But it doesn't have to be stressful. In fact, January is the perfect time to prepare and organize for the filing dates ahead, said public accountant David Riggs, owner of Accounting Services of York in Springettsbury Township.
Riggs -- who purchased the firm in 2009 -- offered a few tips for those who want to start the season off right:
GET ORGANIZED >> "If you don't have a filing system, January's the perfect time to start," Riggs said. "They can start fresh and put everything in the files instead of a shoebox. We see a lot of shoeboxes."
There are many apps available for smart phones and tablets that can help you in this quest.
Riggs recommends one called "Tax Pocket," which, he said, is sanctioned by the National Association of Tax Professionals.
"It helps you keep your receipts organized and track miles," he said. "It emails your accountant at the end of the year."
CHARITABLE CONTRIBUTIONS >> If a contribution is made before Dec. 31, the deduction will count on this year's filing, Riggs said.
This works well for people who itemize -- a way to reduce your taxable income by reporting things such as property taxes and mortgage interest.
If you're donating clothing or other items to, say, charities such as Goodwill or Salvation Army, make sure the receipt you are given includes a dollar figure, Riggs said.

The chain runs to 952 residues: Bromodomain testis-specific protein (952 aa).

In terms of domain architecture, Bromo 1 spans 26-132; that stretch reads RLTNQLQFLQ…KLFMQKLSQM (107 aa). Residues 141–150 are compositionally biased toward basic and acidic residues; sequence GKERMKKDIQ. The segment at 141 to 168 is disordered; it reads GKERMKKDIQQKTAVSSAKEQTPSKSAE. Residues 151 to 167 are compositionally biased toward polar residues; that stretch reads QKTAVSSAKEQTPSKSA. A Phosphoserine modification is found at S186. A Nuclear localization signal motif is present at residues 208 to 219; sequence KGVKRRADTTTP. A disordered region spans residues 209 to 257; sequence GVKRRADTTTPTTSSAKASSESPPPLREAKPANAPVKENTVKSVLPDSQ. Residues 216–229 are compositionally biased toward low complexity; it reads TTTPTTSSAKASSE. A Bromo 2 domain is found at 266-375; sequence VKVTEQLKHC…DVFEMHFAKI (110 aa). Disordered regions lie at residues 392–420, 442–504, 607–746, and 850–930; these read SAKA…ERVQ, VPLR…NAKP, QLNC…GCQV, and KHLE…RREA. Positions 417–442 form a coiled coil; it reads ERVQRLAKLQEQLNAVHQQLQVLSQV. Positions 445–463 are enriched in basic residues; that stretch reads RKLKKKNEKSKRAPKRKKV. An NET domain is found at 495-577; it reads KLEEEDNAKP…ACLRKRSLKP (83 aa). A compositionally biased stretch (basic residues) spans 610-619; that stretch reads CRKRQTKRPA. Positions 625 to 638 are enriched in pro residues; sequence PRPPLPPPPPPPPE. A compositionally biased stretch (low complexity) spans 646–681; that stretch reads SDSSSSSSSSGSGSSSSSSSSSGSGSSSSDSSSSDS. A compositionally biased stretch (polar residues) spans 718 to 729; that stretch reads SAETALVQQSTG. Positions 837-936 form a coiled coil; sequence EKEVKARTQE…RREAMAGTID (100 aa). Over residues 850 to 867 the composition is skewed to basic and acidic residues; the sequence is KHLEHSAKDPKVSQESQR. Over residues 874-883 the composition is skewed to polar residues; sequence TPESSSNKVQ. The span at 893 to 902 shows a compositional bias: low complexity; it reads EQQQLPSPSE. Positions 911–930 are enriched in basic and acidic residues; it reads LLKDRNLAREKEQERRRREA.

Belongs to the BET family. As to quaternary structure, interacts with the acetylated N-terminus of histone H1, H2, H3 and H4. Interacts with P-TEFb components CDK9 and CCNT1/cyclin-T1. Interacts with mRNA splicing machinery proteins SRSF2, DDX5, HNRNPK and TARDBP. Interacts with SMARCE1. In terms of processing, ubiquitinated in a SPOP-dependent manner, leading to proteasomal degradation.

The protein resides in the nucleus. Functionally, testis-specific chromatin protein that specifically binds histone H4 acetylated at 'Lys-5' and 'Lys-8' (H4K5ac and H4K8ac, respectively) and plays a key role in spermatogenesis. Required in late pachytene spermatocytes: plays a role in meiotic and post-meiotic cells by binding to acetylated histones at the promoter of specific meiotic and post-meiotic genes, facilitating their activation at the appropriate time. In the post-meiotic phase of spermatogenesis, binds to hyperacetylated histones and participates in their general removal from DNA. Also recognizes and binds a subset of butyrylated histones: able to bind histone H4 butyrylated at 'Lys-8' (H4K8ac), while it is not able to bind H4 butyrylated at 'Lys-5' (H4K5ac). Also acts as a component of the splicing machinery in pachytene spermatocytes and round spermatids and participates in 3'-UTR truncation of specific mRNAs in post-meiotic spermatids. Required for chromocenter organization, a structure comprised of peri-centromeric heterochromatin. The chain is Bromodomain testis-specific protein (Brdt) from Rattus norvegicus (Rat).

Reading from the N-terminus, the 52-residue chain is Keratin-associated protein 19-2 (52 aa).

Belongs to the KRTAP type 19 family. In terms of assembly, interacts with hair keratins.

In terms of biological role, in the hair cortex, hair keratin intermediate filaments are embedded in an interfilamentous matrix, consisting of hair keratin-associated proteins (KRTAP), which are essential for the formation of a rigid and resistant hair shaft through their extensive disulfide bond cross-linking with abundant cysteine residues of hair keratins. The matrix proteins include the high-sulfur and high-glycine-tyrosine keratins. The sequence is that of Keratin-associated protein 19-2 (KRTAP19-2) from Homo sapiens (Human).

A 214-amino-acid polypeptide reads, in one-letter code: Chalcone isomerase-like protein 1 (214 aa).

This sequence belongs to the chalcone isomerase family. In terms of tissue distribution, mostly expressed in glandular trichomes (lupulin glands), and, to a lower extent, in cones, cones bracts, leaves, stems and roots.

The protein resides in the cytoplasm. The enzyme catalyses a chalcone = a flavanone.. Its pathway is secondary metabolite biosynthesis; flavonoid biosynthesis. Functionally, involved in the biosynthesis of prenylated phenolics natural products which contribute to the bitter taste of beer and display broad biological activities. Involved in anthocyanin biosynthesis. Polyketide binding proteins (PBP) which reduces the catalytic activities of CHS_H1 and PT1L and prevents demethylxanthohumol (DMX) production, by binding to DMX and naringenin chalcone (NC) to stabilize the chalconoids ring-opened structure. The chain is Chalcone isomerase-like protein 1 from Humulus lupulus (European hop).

Your accountant -- or whoever does the taxes in your family -- will need that information for filing.
RETIREMENT ACCOUNTS >> If you're saving for retirement, make a contribution to an existing account through April 15, said Riggs.
If you're planning to start a new account and want it included on this year's taxes, do so by Dec. 31.
Contributions to retirement accounts translate into "savers credit."
For a single person, the maximum savers credit is $1,000, Riggs said. For couples, it is $2,000.
The more you contribute, the larger the credit.
"If you put the max -- $5,000 -- into an IRA, you get the full $2,000," Riggs said. "It's a good sized credit."
KNOW YOUR DATES >> Filing season officially starts Jan. 31, Riggs said.
"The IRS pushed back the date because of the government shutdown last fall," he added. "You can still get your taxes done and be prepared. When the filling season starts, if you have your W2s, they can be filed."
This year, Riggs said, accounting professionals are being told that refunds will arrive much earlier than in years past -- about seven to 10 days.